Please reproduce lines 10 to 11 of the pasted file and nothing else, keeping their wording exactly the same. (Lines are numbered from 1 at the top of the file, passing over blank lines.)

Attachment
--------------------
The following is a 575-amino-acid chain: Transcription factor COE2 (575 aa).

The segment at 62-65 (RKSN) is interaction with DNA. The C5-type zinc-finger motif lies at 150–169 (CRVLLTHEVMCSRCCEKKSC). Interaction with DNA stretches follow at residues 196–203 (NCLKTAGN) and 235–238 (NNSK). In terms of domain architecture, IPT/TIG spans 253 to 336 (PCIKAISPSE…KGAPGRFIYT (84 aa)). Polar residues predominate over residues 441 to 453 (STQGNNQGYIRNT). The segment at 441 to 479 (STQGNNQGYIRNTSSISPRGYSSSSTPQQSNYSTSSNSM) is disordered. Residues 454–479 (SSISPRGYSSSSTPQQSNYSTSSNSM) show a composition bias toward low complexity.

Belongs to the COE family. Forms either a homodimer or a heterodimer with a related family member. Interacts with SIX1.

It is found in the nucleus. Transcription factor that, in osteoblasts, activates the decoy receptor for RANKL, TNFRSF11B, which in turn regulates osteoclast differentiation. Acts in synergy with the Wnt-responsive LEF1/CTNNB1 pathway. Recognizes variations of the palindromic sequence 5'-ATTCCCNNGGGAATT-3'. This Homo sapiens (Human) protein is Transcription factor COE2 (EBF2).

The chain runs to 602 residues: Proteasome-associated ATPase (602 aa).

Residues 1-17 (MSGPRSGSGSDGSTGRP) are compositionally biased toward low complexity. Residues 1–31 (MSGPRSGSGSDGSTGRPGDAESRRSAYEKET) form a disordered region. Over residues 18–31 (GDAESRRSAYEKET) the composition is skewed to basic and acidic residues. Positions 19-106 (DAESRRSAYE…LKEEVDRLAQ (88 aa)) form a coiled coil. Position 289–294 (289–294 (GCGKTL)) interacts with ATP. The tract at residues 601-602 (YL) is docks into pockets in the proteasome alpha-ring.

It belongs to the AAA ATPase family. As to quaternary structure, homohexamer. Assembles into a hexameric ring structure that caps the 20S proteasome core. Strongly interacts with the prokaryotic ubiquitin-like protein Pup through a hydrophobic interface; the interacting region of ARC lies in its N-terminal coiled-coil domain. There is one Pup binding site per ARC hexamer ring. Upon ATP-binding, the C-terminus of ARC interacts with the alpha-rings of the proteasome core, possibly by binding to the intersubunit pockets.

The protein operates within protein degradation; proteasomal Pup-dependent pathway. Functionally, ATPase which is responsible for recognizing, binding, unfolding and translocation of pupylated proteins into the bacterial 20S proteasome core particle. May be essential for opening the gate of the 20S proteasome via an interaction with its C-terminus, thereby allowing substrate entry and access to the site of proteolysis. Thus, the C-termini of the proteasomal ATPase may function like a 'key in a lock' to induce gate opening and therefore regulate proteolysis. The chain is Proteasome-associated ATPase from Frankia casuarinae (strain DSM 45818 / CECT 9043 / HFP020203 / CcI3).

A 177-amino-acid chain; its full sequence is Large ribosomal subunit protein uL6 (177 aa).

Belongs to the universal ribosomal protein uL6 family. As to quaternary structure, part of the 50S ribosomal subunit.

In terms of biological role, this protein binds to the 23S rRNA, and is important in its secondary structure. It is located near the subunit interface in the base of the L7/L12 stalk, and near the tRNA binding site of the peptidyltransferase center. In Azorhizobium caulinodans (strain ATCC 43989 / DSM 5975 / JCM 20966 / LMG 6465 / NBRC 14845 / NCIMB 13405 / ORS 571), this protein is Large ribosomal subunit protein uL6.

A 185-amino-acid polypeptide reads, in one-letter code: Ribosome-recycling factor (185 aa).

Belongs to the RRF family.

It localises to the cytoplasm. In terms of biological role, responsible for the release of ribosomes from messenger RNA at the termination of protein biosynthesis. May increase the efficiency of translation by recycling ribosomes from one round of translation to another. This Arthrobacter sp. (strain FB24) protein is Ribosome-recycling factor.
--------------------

Belongs to the universal ribosomal protein uL6 family. As to quaternary structure, part of the 50S ribosomal subunit.

In terms of biological role, this protein binds to the 23S rRNA, and is important in its secondary structure. It is located near the subunit interface in the base of the L7/L12 stalk, and near the tRNA binding site of the peptidyltransferase center. In Azorhizobium caulinodans (strain ATCC 43989 / DSM 5975 / JCM 20966 / LMG 6465 / NBRC 14845 / NCIMB 13405 / ORS 571), this protein is Large ribosomal subunit protein uL6.